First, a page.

In the US, this is a flatter recovery than has been before. There are a couple of important reasons for that. I think the whole world is trying to operate with less debt. Our view is that we are going to see a muted recovery. We are going to see a majority of the worldwide growth occuring in the emerging markets. The US is probably going to be 3-3.5 percent GDP. The disappointing region is going to be Europe. Even before the debt problem started to emerge, it looked like Europe will grow at 1.5 to two percent. Now, with these debt problems, we think it will grow at less than one percent. Again, if you look at over 15-25 years, you are going to see Europe’s share as a percentage of the global GDP coming down, Japan will also come down. The US will continue to grow but by 2050, it will probably be only 18 percent of world GDP. It was 26 percent last year. The emerging nations of the world will grow from about 33 percent to over 60 percent. That’s an enormous change which is going to take place. That’s why we are so interested in investing here.Any further expansion plans in India?We are discussing our plans for organic as well as inorganic growth. Fortunately, the company is very well financed. We don’t have a challenge for investment. We can grow them all. What we’ve been doing is meeting with
Any further expansion plans in India?
We are discussing our plans for organic as well as inorganic growth. Fortunately, the company is very well financed. We don’t have a challenge for investment. We can grow them all. What we’ve been doing is meeting with customers and trying to finalise commitments.The best indication of our confidence in the Indian economy is that we have over 1,000 engineers here. We made that investment upfront because we felt we have to have local engineering to design products that are tuned for local because India will be slightly different from China or Brazil. We invested in engineering first because we needed to make unique products and be able to sell them and that we start making the plants that manufacture them. I think people make the mistake of building a plant when they haven’t even custom-engineered a product yet. Our approach has been different.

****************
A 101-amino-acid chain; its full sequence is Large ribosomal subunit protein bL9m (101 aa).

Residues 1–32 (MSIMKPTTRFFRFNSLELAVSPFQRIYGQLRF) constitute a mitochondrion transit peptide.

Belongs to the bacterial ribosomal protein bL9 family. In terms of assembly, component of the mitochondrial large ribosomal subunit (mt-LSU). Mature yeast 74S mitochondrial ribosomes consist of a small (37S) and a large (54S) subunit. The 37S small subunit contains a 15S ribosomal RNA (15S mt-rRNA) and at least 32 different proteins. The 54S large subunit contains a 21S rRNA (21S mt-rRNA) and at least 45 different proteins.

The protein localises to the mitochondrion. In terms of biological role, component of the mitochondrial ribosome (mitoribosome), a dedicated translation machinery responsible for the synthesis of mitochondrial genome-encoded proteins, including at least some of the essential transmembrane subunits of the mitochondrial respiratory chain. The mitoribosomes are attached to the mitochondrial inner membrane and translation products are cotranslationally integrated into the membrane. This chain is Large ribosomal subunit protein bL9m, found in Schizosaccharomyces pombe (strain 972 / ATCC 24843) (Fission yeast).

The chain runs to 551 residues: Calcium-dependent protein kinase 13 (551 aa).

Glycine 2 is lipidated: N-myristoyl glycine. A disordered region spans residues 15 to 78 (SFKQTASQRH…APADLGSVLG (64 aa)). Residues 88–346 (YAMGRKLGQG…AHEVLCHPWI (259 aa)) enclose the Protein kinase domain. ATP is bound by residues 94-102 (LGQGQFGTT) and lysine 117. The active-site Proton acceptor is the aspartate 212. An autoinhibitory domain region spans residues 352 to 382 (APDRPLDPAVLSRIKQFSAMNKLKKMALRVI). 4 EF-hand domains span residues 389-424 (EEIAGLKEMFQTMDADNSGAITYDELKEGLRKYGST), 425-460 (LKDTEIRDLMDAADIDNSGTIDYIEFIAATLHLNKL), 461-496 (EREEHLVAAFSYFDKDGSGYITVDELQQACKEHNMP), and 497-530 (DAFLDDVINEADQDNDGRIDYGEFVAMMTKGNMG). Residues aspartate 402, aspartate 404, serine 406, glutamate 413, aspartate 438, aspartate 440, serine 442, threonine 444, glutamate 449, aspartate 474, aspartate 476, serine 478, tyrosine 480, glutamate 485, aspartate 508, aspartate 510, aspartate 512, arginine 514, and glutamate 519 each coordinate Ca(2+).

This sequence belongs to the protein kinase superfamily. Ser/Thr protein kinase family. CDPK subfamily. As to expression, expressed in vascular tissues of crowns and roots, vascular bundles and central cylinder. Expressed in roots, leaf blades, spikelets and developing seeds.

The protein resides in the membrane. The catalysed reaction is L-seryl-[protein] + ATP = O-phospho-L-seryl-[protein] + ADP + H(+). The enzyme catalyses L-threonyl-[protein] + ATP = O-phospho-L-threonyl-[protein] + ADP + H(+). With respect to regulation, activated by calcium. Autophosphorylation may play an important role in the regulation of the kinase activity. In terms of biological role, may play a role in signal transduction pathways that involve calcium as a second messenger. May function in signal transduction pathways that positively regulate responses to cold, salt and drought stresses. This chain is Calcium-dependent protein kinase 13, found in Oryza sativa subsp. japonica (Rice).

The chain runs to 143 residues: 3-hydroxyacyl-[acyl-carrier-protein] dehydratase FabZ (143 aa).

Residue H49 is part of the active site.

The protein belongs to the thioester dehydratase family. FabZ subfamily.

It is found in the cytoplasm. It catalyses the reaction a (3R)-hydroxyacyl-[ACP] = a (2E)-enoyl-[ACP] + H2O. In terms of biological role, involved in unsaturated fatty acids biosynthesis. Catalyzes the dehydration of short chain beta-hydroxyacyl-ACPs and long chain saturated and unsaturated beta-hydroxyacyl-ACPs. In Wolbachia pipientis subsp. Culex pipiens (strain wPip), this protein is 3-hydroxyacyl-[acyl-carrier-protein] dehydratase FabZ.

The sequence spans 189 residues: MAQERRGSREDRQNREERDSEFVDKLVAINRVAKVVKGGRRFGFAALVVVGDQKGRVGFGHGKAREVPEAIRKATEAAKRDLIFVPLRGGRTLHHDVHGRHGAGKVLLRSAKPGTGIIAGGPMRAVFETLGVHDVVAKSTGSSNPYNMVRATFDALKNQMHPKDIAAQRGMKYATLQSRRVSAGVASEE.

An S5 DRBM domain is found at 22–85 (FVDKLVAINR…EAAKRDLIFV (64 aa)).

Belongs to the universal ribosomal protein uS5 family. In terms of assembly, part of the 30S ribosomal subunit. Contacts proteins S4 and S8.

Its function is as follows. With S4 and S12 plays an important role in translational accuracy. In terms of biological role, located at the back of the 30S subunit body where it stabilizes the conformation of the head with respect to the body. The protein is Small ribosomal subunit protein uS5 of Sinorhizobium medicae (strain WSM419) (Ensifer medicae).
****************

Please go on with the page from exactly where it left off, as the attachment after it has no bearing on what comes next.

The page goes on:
Any kind of ballpark figure of investment lined up for India?
We haven’t. We don’t as a company talk about investment numbers because every competitor would love to know what these numbers are. What we are confident about is that this growth is going to continue. We are going to see enormous infrastructure investment in India. You see it in cars because the more the economy grows, the more people buy cars. You see them in trucks because the freight movement goes up. And the horsepower in these trucks go up, and that’s where our products come in. In hydraulics as an example, if you look at a tractor three years ago, and if you look at one today, the new ones have hydraulics, higher horsepower, many more implements on them. That’s more hydraulics business for us. If you look at the industrial equipment produced in the country now, there’s more hydraulic and electrical content. The big challenge today in infrastructure is electrical infrastructure – both in generation, generation losses. The aerospace industry, where we are a big player as well, has gone through an evolution. We have seen announcements by both Airbus and Boeing to set up local services here. That business used to be done in Singapore. But with the volume of aircraft in India, that has to be locally supported here. We will ship parts to all those centres. At some point, you will see a design of a commercial aircraft here. I don’t see it happening in the next couple of years, but in China, it is the C919, in Russia, MC 21. We’ll have aerospace engineers ready when the demand arises.
You have also mentioned about inorganic growth opportunity here. Any identified areas, targets?
We are talking to a number of companies for those types of potential. As a company strategy, we are saying not just in India, but globally, our major acquisitions are happening in electrical business, in the hydraulics and aerospace businesses because we got most of the technologies you want in the automotive and truck businesses. But now let’s look at an emerging economy like India, we couldn’t wait to build an engine valve facility. It would take too long that’s why we bought the Kirloskars’ business, so we’ll remain flexible in all five of these businesses. We’ll continue to do acquisitions, but we’ll also invest in engineering the unique products for the local demand. We want to design and sell, source and sell in the country. That’s our strategy.
As of now, 55 percent of Eaton’s global sales revenue comes from outside US. How much is it from India, China? Where do you see it heading to?
Our goal is to have $ 2.5 billion by the end of this year in Asia-Pacific out of the total $13 billion It’s our fastest growing region. We have been growing at 25 percent in Asia-Pacific.